What’s inside milk?

Let’s imagine that we enlarge a small amount of milk and look what is inside. What will appear is surprising. A fluid landscape reveals that milk is 87% water. That fine mist that embraces everything is mostly sugar such as lactose and mineral salts: an super small multi-colored dust.

Some spheres will appear similar to hot air balloons. Fat globules are straw-yellow in color. Immediately after, a little smaller and irregular spheres of a beautiful ivory hint. They have long barbs, almost like the tentacles of bizarre jellyfish, and these are casein micelles. Caseins are proteins found in large quantities in milk and tend to aggregate with each other and with other substances to form globules, called micelles.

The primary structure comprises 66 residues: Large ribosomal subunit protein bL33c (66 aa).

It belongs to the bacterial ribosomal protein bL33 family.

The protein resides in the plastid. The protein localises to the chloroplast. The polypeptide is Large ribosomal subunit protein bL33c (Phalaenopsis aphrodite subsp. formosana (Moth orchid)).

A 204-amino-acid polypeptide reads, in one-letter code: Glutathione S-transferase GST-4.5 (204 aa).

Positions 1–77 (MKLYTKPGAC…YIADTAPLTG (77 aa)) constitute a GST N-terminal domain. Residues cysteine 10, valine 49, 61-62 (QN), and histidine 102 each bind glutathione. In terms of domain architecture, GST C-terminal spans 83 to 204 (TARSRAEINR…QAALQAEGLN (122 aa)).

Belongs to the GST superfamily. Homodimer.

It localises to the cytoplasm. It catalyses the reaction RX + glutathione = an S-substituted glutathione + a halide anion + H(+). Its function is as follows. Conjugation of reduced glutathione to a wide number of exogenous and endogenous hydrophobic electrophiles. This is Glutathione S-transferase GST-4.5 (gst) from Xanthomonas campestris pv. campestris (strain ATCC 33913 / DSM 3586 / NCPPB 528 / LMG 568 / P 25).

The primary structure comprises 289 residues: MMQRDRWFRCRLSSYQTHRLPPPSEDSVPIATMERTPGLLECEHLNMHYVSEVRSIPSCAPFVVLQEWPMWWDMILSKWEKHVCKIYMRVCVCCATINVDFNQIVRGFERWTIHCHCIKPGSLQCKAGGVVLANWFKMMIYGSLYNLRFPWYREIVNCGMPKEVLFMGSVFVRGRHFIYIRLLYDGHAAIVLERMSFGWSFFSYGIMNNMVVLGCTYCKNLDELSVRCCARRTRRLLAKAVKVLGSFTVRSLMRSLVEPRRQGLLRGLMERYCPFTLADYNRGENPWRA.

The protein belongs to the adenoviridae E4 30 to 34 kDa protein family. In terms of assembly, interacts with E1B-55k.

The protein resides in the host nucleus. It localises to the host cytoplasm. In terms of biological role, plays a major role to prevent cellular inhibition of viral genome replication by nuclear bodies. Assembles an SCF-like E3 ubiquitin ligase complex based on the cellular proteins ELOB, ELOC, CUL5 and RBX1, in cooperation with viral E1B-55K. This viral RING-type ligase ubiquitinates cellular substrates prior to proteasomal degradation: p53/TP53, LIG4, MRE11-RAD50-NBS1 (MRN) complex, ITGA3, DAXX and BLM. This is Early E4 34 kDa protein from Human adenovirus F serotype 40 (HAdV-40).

Equally numerous and similar to moray eels are the lactobacilli, bacteria that join together in long, dancing chains. And then, like agile little animals suspended in liquid, there are the albumins, which together with other proteins complete the microcosm of milk.